Scientists in the UK have successfully developed a new technique, known as phase-contrast X-ray imaging, that has the potential to significantly improve outcomes for breast cancer patients.
Researchers from University College London have spent the past five years developing the technology, thanks to funding from the Engineering and Physical Sciences Research Council.
Phase-contrast X-ray imaging is different from traditional X-ray techniques, as instead of measuring the extent to which tissue or other parts of the body are able to absorb radiation, it examines the speed at which an X-ray is able to pass through different types of material.
As a result, phase-contrast X-rays are able to show newly-growing tumours in living tissue, alongside identifying cracks in other materials in the body, such as cartilage, which is currently invisible to conventional X-ray machines.
What's more, the technique is significantly more effective than traditional X-rays in determining different shapes and types of matter, which could prove very beneficial to radiographers.
For example, breast cancer tumours are more likely to show up earlier, allowing patients to begin accessing potentially life-saving treatment much sooner than with previous methods.
The researchers believe that incorporating the technology into breast cancer scanning equipment could help to prevent patients requiring further operations in the future, subsequently reducing the need for as many mastectomies.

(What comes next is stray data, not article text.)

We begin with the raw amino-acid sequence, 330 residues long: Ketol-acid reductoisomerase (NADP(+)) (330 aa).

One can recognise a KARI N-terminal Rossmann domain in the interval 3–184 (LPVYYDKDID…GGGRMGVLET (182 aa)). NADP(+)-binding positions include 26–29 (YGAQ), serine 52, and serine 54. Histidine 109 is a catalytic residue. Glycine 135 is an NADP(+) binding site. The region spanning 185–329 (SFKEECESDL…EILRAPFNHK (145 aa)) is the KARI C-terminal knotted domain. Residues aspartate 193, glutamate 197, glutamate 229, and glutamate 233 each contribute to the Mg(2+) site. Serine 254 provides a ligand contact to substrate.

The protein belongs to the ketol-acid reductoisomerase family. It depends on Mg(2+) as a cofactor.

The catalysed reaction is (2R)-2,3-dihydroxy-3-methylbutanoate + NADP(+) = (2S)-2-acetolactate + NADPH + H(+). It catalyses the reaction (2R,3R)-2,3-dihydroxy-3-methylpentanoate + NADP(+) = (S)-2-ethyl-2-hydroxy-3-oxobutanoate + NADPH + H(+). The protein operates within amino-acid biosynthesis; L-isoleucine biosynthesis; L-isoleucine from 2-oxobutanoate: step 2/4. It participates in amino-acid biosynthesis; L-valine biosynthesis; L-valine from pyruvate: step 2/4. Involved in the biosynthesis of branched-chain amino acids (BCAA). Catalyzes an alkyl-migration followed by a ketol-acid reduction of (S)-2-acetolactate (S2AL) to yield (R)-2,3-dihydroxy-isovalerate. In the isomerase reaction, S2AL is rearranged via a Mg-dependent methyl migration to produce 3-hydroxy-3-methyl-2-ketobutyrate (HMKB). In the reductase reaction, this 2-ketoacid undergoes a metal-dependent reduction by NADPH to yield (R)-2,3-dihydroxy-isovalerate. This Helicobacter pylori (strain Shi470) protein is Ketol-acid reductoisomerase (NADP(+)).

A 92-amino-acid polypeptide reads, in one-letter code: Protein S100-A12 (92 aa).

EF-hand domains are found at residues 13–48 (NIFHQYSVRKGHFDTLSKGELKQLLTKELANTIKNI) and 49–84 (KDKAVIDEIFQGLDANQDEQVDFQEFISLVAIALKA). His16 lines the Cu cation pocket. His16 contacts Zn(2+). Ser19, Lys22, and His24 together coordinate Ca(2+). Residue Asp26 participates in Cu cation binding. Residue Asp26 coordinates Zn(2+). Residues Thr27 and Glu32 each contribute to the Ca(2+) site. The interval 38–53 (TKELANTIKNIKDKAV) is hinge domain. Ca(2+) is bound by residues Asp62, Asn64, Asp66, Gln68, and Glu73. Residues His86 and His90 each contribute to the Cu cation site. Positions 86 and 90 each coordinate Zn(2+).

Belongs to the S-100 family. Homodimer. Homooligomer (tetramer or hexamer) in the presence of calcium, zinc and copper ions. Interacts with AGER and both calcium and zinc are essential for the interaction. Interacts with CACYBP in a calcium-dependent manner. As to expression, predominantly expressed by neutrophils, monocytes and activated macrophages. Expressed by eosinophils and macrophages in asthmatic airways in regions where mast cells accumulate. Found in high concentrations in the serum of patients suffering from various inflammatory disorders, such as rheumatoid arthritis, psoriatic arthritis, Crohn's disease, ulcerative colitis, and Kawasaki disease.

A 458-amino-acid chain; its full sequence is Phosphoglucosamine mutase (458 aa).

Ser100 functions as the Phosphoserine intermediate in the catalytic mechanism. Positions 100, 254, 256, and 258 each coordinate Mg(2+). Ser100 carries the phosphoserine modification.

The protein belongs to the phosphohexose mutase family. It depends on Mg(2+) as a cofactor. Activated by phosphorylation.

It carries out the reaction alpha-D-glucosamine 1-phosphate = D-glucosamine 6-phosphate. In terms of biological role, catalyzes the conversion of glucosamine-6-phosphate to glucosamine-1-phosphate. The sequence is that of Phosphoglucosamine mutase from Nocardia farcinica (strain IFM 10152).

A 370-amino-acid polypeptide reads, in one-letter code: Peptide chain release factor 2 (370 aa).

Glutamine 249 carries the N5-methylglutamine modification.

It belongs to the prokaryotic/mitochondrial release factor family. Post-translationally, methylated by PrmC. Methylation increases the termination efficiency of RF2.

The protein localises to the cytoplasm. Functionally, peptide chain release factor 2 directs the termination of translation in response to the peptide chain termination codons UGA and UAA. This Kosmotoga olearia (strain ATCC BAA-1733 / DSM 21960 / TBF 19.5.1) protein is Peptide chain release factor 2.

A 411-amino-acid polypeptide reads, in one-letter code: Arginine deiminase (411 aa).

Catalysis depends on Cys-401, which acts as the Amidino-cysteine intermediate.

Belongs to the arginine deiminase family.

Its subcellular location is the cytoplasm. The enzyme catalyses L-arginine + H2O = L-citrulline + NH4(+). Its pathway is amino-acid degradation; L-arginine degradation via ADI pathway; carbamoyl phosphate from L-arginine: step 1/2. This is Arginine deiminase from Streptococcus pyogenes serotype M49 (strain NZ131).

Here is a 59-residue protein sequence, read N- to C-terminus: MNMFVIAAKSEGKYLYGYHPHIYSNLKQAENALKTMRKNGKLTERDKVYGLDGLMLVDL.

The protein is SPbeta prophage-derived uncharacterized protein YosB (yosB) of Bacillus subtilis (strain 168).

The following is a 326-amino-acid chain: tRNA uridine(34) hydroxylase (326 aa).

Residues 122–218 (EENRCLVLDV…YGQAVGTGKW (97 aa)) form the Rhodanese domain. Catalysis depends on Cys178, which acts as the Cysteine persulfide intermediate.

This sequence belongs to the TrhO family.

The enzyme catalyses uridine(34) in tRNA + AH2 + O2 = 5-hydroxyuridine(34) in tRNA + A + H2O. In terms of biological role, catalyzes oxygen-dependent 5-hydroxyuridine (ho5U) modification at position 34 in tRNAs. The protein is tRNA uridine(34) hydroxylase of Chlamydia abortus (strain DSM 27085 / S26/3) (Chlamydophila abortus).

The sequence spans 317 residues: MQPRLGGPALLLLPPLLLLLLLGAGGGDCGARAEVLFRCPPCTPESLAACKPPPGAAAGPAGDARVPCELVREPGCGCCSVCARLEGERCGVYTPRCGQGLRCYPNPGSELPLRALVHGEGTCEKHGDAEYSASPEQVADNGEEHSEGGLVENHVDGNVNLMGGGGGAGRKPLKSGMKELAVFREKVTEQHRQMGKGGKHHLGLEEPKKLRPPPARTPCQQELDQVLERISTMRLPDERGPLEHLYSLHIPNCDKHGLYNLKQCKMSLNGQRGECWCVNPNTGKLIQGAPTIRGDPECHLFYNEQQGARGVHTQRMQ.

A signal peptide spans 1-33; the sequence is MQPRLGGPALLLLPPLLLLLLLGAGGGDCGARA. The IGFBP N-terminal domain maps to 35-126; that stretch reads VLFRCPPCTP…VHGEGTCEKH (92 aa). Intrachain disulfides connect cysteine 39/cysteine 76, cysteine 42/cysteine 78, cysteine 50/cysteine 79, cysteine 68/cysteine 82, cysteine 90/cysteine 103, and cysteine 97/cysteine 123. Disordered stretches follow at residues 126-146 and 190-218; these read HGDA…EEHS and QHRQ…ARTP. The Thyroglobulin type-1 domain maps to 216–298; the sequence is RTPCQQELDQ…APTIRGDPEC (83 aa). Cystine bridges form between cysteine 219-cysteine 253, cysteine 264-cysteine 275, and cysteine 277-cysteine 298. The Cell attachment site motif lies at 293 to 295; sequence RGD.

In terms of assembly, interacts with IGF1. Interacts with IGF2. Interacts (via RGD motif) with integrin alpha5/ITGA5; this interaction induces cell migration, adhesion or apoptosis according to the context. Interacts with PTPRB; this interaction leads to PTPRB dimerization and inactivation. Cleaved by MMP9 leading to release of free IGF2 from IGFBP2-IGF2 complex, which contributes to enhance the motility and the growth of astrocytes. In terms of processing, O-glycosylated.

However, it's not just the healthcare sector that phase-contrast X-rays are set to be beneficial for, as the technology's abilities also mean it could help with bomb detection when placed in airport security scanners and may even help archaeologists to find previously undetectable objects.
Project leader Professor Alessandro Olivo explained: "The technique has been around for decades, but it's been limited to large-scale synchrotron facilities, such as Oxfordshire's Diamond Light Source.
"We've now advanced this embryonic technology to make it viable for day-to-day use in medicine, security applications, industrial production lines, materials science, non-destructive testing, the archaeology and heritage sector, and a whole range of other fields.
"This has the potential to be incredibly versatile, game-changing technology."
Written by Megan Smith
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